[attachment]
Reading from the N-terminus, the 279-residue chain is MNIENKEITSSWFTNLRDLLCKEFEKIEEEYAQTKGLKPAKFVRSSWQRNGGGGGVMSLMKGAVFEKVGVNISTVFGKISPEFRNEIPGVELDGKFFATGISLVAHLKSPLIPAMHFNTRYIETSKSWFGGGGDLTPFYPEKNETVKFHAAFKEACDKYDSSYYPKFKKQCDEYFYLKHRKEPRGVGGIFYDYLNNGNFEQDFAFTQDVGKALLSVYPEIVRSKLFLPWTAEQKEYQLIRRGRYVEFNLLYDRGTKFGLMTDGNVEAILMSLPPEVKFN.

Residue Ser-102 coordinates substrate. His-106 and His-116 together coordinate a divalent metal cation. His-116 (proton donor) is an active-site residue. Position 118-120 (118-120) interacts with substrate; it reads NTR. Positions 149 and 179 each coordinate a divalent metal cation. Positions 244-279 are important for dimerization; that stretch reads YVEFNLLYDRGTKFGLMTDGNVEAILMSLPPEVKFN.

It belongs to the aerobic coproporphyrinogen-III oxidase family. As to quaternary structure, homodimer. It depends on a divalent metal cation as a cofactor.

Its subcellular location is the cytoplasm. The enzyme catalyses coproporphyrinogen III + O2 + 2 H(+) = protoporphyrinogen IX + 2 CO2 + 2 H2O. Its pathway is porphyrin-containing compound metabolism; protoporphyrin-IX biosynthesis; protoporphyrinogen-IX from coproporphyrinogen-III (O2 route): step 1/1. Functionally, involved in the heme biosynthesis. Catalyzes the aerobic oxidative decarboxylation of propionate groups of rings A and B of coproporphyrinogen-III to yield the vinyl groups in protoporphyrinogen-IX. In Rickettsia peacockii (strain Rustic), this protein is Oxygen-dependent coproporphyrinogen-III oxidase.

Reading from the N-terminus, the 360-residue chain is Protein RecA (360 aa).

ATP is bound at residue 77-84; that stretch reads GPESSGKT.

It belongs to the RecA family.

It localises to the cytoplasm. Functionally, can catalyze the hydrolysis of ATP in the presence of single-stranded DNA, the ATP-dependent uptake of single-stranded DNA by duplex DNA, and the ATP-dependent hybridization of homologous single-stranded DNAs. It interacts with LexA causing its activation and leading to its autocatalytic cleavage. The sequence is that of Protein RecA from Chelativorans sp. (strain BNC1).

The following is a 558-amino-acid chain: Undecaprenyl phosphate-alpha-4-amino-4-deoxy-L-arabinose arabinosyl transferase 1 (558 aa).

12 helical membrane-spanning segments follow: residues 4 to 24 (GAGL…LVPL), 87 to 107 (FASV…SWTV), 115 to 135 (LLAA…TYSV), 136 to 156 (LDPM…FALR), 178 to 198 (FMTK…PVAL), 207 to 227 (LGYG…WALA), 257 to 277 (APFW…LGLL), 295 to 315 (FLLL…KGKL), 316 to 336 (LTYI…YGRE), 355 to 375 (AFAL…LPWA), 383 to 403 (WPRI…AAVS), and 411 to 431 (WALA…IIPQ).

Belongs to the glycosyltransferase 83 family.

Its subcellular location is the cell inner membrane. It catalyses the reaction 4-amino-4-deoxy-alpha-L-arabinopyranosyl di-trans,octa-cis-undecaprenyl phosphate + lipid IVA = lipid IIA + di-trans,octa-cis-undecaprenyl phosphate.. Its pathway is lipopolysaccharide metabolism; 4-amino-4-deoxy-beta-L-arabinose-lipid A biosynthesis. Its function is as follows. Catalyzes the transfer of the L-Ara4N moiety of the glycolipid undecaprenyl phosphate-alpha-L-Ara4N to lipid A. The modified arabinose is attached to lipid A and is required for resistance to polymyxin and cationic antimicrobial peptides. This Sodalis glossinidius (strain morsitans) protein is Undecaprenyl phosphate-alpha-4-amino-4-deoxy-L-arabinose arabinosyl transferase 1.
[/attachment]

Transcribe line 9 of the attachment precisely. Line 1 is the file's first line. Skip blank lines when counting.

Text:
The following is a 558-amino-acid chain: Undecaprenyl phosphate-alpha-4-amino-4-deoxy-L-arabinose arabinosyl transferase 1 (558 aa).